Benefit Cost Analysis
Cumulative Impact Assessment
Although relatively recent, environmental impact analyses are often used in decision making processes. Most notably, NEPA provides a framework for this assessment. In Indiana, IEPA provides guidance for the assessment of environmental impacts of state actions. Projects conducted in Indiana by different agencies are evaluated by different methods.
Several federal agencies conform to the Economic and Environmental Principles for Water and Related Land Resources Implementation Studies. These principles were established pursuant to the Water Resources Planning Act of 1965.47 The principles are intended to ensure consistent planning in the evaluation of water and related land resources implementation studies. Federal agencies adhering to these principles in the formulation and evaluation of their water resource projects include:
The principles and guidelines (P&G) were established to help agencies meet NEPA requirements. The P&G states that "a plan recommending Federal action is to be the alternative plan with the greatest net economic benefit consistent with protecting the Nation's environment, unless the Secretary of a department or head of an independent agency grants an exception to this rule."48
A requirement of the P&G is the preparation of a national economic development (NED) plan. This account as well as three other accounts are established to evaluate effects of alternative actions.49 Procedures for an NED are outlined in the P&G for several activities including: (1) municipal and industrial water supply; (2) agricultural floodwater, erosion, and sediment reduction; (3) agricultural drainage; (4) agricultural irrigation; (5) urban flood damage reduction; (6) power (hydropower); (7) transportation (inland navigation); (8) transportation (deep draft navigation); (9) recreation; and (10) commercial fishing. The NED account shows effects on the national economy. Generally, beneficial effects in the NED are increased in the economic value of the national output of goods and services from the plan. Adverse effects in the NED account are the opportunity cost of resources used in implementing a plan.50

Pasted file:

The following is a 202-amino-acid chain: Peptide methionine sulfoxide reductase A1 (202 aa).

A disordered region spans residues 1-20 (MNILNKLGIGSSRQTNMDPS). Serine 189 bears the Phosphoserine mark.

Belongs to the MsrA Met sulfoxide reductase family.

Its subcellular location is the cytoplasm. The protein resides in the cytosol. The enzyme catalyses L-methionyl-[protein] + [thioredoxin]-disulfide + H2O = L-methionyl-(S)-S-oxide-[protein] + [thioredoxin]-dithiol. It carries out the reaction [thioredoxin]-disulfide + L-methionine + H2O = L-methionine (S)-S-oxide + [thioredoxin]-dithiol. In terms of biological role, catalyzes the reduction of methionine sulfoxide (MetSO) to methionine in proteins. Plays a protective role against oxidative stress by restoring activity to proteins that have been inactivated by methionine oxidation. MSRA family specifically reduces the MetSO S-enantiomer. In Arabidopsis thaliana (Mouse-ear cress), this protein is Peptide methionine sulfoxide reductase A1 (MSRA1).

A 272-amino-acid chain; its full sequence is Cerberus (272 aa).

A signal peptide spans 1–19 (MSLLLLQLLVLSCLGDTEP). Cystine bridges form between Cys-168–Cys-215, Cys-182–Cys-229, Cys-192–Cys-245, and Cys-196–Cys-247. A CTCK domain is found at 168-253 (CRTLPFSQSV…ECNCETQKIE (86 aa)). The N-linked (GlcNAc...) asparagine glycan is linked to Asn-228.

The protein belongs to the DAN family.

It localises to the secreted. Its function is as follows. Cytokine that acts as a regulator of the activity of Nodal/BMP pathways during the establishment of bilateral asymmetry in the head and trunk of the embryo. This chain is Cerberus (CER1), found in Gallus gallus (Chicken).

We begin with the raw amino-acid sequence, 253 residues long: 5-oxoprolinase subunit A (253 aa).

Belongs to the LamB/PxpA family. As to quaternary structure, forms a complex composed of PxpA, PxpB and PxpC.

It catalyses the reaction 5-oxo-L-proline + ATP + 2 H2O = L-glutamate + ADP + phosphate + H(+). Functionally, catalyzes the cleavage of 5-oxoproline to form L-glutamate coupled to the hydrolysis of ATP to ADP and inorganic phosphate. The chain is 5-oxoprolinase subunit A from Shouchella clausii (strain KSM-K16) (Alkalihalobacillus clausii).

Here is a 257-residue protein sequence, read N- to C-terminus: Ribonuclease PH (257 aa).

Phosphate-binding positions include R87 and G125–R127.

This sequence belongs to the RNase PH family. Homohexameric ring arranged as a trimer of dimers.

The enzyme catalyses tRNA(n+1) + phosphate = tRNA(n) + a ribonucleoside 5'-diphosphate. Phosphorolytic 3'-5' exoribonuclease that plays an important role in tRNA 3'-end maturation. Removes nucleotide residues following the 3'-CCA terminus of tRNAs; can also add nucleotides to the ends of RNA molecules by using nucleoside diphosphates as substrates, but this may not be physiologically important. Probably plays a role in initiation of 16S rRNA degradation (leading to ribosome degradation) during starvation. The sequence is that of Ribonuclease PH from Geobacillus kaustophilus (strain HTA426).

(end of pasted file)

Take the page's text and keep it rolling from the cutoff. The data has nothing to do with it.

Flood control projects in Indiana are required to include estimates of the benefits and costs associated with the activities proposed to carry out this purpose. For example, the Department of Natural Resources is required to make recommendations to the Natural Resources Commission on the creation of "multiple purpose flood control reservoirs" and include in the recommendations "[e]stimates of costs and benefits."51 Also, one basis for a landowner to remonstrate against the construction of a regulated drain is that the "costs, damages, and expenses of the drain will exceed the benefits that will result to the owners of all land benefited."52
The Indiana Conservancy Act53 requires a positive benefit cost ratio at critical stages in the creation and development of a conservancy district. For most types of district, the court must find a district "offers benefits in excess of costs and damages" before approving its establishment. Before approving a district plan proposed by an existing district, the court must generally determine the "estimated benefits to be received in the district will exceed the estimated costs and damages of the plan."54